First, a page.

$50 million statewide scam targeted this school district in Fresno County, DA says

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Charter schools are one option in the growing "school choice" movement. Funded by taxpayer money, these schools are growing nationally, though some states have yet to pass related laws. Find out what sets them apart from traditional public and pri
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Charter schools are one option in the growing "school choice" movement. Funded by taxpayer money, these schools are growing nationally, though some states have yet to pass related laws. Find out what sets them apart from traditional public and pri

A Fresno County school is one several schools authorities in San Diego say fell victim to a statewide fraud they believe siphoned at least $50 million in total from California over several years.

Raisin City Elementary School in rural Fresno County was listed among the nearly two dozen schools named as victims last month by the San Diego District Attorney’s Office following a yearlong investigation. Prosecutors say the alleged fraud began in San Diego and moved to the other parts of the state over several years.

An indictment handed down May 17 accuses 11 defendants of pocketing millions of taxpayer dollars intended for charter school students.

Defendants Sean McManus, 46, and Jason Schrock, 44, spent the money on themselves and their families, prosecutors said. They were described in court records as the ringleaders of the alleged fraud.

McManus and Schrock, along with nine co-defendants who are alleged to have played various roles in the scheme, face numerous charges including conspiracy, misappropriation of public funds, paying for student information and conflict of interest.

Schrock, of Long Beach, was arrested, but McManus is believed to be in Australia, according to the district attorney’s office.

Schrock faces 62 counts and more than 40 years in prison if convicted. McManus is charged with 64 counts and is facing more than 40 years in prison, prosecutors say.

Neither Raisin City Superintendent Juan Sandoval nor school board President Nancy Schwabenland responded to requests for comment.

Why Raisin City?

Kim Cooper, a teacher at Raisin City Elementary School, said she and her colleagues felt something was wrong when they were instructed to hand out independent study forms to their kids in December 2017.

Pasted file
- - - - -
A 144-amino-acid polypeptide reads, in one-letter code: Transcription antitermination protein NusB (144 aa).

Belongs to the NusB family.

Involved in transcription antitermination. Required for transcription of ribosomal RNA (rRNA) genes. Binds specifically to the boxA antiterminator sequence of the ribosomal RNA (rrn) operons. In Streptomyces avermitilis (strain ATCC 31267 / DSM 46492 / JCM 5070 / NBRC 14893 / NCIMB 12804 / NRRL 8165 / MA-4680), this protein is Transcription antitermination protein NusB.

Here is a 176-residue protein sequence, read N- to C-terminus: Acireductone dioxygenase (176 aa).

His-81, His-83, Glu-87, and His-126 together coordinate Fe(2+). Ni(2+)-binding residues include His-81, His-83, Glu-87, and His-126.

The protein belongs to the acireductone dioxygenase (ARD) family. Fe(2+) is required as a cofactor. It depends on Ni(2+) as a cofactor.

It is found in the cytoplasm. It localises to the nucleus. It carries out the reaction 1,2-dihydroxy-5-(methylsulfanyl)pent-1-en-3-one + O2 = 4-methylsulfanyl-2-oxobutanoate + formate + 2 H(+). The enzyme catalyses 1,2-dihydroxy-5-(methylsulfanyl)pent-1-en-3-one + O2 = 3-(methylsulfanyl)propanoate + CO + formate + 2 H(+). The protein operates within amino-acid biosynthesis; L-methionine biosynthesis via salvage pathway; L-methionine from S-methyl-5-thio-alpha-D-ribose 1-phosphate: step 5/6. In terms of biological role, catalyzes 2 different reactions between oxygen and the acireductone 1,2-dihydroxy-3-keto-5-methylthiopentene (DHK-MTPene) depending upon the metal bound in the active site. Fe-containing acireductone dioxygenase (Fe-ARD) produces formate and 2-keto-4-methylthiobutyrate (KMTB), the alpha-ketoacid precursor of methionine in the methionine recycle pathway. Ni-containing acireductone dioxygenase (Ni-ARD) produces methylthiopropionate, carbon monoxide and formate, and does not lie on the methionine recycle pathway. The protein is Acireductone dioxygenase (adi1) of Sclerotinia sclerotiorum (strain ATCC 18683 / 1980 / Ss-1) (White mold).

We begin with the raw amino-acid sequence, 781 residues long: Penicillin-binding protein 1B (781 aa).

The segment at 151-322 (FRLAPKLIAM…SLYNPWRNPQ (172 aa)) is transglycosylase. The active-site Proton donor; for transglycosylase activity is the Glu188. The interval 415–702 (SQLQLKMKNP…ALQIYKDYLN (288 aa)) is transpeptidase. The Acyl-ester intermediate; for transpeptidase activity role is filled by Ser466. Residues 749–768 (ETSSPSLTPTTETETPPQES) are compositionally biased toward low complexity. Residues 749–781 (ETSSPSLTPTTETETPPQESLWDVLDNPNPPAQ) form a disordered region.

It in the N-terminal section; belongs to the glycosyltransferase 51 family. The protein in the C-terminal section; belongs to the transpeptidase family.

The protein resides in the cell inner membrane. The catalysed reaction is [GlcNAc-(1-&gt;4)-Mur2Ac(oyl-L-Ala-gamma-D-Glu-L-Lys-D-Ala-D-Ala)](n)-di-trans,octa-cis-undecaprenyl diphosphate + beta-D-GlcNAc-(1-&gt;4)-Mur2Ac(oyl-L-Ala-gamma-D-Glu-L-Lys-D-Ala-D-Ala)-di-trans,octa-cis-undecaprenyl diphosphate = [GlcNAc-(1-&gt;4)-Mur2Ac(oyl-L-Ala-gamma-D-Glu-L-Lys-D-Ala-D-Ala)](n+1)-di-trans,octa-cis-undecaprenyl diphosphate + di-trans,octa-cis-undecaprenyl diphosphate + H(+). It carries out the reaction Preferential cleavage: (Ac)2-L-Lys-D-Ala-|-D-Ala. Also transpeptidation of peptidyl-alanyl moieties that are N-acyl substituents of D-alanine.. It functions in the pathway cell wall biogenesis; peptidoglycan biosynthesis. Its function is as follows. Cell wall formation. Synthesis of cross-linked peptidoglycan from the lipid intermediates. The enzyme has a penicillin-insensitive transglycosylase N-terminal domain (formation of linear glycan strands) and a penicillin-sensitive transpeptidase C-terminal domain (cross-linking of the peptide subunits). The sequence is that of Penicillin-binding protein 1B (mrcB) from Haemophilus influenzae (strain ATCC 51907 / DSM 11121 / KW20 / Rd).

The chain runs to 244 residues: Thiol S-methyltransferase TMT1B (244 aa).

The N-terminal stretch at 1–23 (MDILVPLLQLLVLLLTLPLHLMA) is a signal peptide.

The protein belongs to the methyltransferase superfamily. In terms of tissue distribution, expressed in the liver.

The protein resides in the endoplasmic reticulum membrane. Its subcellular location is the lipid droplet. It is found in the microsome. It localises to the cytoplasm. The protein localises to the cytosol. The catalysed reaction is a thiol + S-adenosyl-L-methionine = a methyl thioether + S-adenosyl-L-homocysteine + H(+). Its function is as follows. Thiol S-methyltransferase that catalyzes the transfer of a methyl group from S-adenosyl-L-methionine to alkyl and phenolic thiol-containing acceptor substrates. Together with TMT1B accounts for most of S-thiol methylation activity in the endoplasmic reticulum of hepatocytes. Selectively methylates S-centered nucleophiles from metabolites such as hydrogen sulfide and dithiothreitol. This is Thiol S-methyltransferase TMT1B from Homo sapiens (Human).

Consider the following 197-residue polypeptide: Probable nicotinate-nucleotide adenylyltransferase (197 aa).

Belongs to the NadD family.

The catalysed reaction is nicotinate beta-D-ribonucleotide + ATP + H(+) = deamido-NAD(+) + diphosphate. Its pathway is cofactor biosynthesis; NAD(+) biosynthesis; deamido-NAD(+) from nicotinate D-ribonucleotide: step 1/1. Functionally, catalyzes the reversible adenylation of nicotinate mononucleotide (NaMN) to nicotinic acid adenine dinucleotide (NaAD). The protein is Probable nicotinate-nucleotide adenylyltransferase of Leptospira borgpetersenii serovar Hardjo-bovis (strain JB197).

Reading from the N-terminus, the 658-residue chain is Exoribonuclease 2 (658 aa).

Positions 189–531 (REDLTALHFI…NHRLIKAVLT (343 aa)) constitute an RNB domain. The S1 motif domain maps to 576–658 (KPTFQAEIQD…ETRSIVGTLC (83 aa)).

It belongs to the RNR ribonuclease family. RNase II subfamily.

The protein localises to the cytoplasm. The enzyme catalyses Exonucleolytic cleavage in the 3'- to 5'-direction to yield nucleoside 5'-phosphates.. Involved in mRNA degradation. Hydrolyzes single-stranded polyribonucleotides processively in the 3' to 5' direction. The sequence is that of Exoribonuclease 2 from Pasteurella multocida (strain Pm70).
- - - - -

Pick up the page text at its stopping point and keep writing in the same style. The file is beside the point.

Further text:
The forms, reportedly for previous winter and summer break programs run by a charter school, were backdated, she said, and students were told they would get a pizza party if everyone had their parents sign the forms.

Cooper said most of the student body turned the forms in, but “there’s no way that all our students showed up” to the programs.

The Raisin City School District, besides its four charter schools, is composed only of Raisin City Elementary School. It sits about 15 miles southwest of Fresno, surrounded on three sides by vineyards and an orchard in the tiny town of Raisin City.

A state audit in July 2017 made no mention of the charter schools but found that “sufficient evidence exists to indicate that fraud, misappropriation of district funds and/or assets or other illegal activities may have occurred” at the school district.

There has also been a shakeup of school board members and superintendents in recent years.

But the remote district was targeted by McManus and Schrock, prosecutors say, because of its size and limited experience in oversight. California school districts receive funds in the form of oversight fees when they authorize charter schools, which could have worked as an incentive for the district.

Prosecutors said McManus and Schrock convinced Raisin City to authorize three virtual charter schools between July 2017 and May 2018, then enrolled Raisin City Elementary students during their school break, according to the indictment.

One of the charter schools allegedly provided a winter camp to Raisin City Elementary School students in December 2017 by paying employees to provide the program. They enrolled 301 students for 17 days at the charter school at a profit of over $300,000.

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Teachers at Raisin City Elementary School questioned the backdated master agreements they were told to hand out to students.

A letter sent home to parents states about 60 students participated in the winter program, yet 301 were counted. The students were being disenrolled from Raisin City Elementary and enrolled in the California Academy of Sports Science Fresno, then being re-enrolled at their regular school after the programs, according to court records.

“The state pays school districts based on ‘average daily attendance’ (ADA),” the district attorney’s office said in a news release, “and the defendants used their knowledge of how the state doles out funding to collect as much money as possible.”

Teachers escalated their concerns via email to the Fresno County Office of Education in January 2018, but the Fresno County Superintendent of schools “does not have jurisdiction over charter schools approved by individual school districts,” according to Communications and Public Relations Officer Lisa Birrell.

She said Superintendent of Schools Jim Yovino contacted the Raisin City superintendent to make him aware of the concerns.

Ashleigh Panoo: 559-441-6010, @AshleighPanoo
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